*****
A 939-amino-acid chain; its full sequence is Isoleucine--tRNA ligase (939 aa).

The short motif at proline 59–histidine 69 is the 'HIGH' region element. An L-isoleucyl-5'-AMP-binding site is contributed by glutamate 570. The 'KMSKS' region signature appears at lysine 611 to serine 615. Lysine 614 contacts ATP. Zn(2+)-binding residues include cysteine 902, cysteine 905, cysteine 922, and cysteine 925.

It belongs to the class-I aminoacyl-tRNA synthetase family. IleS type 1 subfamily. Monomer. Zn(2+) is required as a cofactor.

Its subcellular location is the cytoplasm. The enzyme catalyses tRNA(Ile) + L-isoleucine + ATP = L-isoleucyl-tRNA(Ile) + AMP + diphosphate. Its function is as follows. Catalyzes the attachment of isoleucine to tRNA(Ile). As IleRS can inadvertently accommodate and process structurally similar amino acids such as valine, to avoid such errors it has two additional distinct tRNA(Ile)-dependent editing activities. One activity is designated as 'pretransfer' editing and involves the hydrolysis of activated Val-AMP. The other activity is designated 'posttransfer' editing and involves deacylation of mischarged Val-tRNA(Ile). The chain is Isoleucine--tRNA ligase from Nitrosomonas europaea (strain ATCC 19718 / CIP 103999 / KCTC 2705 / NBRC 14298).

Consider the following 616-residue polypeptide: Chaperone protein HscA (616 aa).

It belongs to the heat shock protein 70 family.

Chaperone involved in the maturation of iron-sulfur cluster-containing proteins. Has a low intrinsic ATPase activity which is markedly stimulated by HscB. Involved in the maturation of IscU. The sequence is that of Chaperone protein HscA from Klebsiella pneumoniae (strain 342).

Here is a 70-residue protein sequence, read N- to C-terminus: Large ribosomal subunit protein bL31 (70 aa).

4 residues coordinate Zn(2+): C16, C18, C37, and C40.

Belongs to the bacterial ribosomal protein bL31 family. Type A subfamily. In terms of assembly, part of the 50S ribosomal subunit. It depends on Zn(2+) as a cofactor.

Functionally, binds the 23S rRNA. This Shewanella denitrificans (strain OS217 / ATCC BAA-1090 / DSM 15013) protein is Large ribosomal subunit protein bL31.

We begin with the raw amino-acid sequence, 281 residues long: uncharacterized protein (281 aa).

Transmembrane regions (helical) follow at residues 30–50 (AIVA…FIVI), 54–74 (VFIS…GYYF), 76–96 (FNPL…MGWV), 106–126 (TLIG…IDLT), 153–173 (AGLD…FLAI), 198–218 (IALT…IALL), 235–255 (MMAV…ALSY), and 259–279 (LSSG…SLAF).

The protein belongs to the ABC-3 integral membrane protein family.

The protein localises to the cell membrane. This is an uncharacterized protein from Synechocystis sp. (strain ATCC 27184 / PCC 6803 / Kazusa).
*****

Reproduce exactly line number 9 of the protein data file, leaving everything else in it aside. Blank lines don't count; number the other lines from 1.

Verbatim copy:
4 residues coordinate Zn(2+): C16, C18, C37, and C40.